Do you need to convince your project manager about the benefits of modeling and model-driven processes? Maybe you could mention that modeling:
- Improves the productivity of the development team (e.g. models can be used for a semi-automatic code-generation). Even if you don’t believe in the magic of complete and automatic code-generation, models and code-generation can save you plenty of time by automating the most repetitive and boring coding activities. As our own “Pareto principle for model-driven development” says, 20% of the modeling effort suffices to generate 80% of the application code.
- Reduces the number of defects in the final code (models facilitate early evaluation of the system). There a good number of tools that will help verify, validate and test your system based on the models of it. The earlier it is diagnosed, the easier and cheaper is the rectification of the defect.
- Similarly, modeling permits early exploration of alternatives by means of model simulation techniques.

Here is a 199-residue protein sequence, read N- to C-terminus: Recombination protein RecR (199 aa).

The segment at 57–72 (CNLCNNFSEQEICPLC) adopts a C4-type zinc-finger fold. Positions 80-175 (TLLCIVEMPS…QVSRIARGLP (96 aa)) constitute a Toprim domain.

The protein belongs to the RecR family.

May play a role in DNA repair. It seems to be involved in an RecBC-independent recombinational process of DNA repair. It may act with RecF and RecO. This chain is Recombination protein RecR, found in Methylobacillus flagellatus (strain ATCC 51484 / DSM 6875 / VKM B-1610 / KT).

- Captures and organizes the understanding of the system. This also eases the integration of new team members. Models are well suited for documentation
- Increases the decomposition and modularization of the system
- Facilitates the system’s evolution and maintenance (e.g. by facilitating tracing back the code to the original requirements, this makes easier to locate the parts of the system code that needs to be modified).
- Facilitates the reuse of parts of the system in new projects. In the end, you maximize the benefits of software modeling technologies in the mid-term.
Do you agree with these benefits? Which ones should be removed? Which ones added?
For those interested in a deeper analysis of these claims, these posts summarize and reference empirical studies studying the use of modeling in practice and whether these claims were scientifically demonstrated:
- Science-based benefits and limitations of low-code platforms